Playing Nice #BookReview

JP Delaney | July 2020 | 369 pp.

I was a voracious reader in 2020. I completed at least 60 books and there was another 20 I couldnt finish for whatever reason. As I’ve said, gone are the days when I would struggle through a book waiting for it to get good. 🙄 Honey, START good or risk the axe. Periodt.

I guess I say all that to preface my Experience of reading Playing Nice. This was one of the weirdest books I have ever read. It starts with us meeting 2 couples and learning pretty quickly, the bombshell truth, that sometime after being born, while in the hospital, their children were switched! Miles Lambert and his wife: rich, successful couple from the ‘right’ side of town, has discovered the son they’ve cared for the last 2 years, is not theirs. Through some mix up in the emergency department, the child was switched with Pete and Maddies child. Pete and Maddie are not well to do, but average earners attempting to do the best they can with their sickly child. One day, Miles Lambert shows up and says ‘your raising my kid’. ‘Its cool but, I want in’. Uhh, say what now?

Pros: Really interesting plot and character development. We get to know the backstory for each character and it does offer some understanding as to each characters motivation. It also lends to the drama and intensity of the story. Is Pete having an affair with one of the nurses from the hospital? Whats up with Maddies psychotic meltdown? Is Miles’ wife ok? Whats up with the kids, are they ‘normal’? Was this an innocent mix or were the children maliciously switched?

Miles turns out to be a class a1 rich bully and eventually he takes advantage of a series of manipulated events to gain leverage over Pete and Maddie in a custody battle. This of course ratchets up the drama as well.

Cons: The story could have been trimmed a bit. If it was, I probably would have read in one sitting. The author writes good dialogue but there is a lot of it here. Also, we really deep-dive Maggie and her depression after a difficult birth and her failure to connect with the child she’s raising. I think, more than Pete, Maddie graples with the ethical decision of knowingly raising a child that isnt your own, while your child is across town. I also think the author uses Maddies postpartum depression as a red herring. Its a shame because you will become distracted by it and honestly, the fact she had it shouldn’t mean she is a less capable parent. Alas, mothers are judged more harsher than fathers. Anyway, the deepdive to these storylines took more pages than needed.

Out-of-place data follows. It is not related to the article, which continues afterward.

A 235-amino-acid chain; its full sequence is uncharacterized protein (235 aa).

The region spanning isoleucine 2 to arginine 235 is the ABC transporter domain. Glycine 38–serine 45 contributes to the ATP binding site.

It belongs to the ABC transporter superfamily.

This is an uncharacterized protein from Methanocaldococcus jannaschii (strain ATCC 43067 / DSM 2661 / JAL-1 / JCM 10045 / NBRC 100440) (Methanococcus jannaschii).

Also, Pete and Maddie’s wholehearted attempt at having a congenial relationship with the Lamberts, even after they’d proven to be unpredictable and intrusive, was wholly unbelievable and took more time from the main story. When someone is attempting to take your kid, you are not going to ‘play nice’.

It was very interesting reading about the issue though instead of the overused trope around Maddies depression, I would have liked more discussion around the ethics. Even the dialogue around the attorneys and government officials didn’t seem to grapple with it.

⭐️⭐️⭐️⭐️ stars for me. Reducing one star because it does go on a bit in spots and with all thats going in, being as stingy as possible with words would have been better. Heads up, its set in the UK so, some things around healthcare and government services are different, but I don’t think very. Im pretty sure the Dept of Children Services at any state level wouldn’t have had a clue!

Zero triggers…unless you were switched at birth. 🙄 Interesting read! Goodbook #39!

Storygraph Summary:

Pete Riley answers the door one morning and lets in a parent’s worst nightmare. On his doorstep is Miles Lambert, a stranger who breaks the devastating news that Pete’s son, Theo, isn’t actually his son–he is the Lamberts’, switched at birth by an understaffed hospital while their real son was sent home with Miles and his wife, Lucy. For Pete, his partner Maddie, and the little boy they’ve been raising for the past two years, life will never be the same again.

The two families, reeling from the shock, take comfort in shared good intentions, eagerly entwining their very different lives in the hope of becoming one unconventional modern family. But a plan to sue the hospital triggers an official investigation that unearths some disturbing questions about the night their children were switched. How much can they trust the other parents–or even each other? What secrets are hidden behind the Lamberts’ glossy front door? Stretched to the breaking point, Pete and Maddie discover they will each stop at nothing to keep their family safe.

They are done playing nice.

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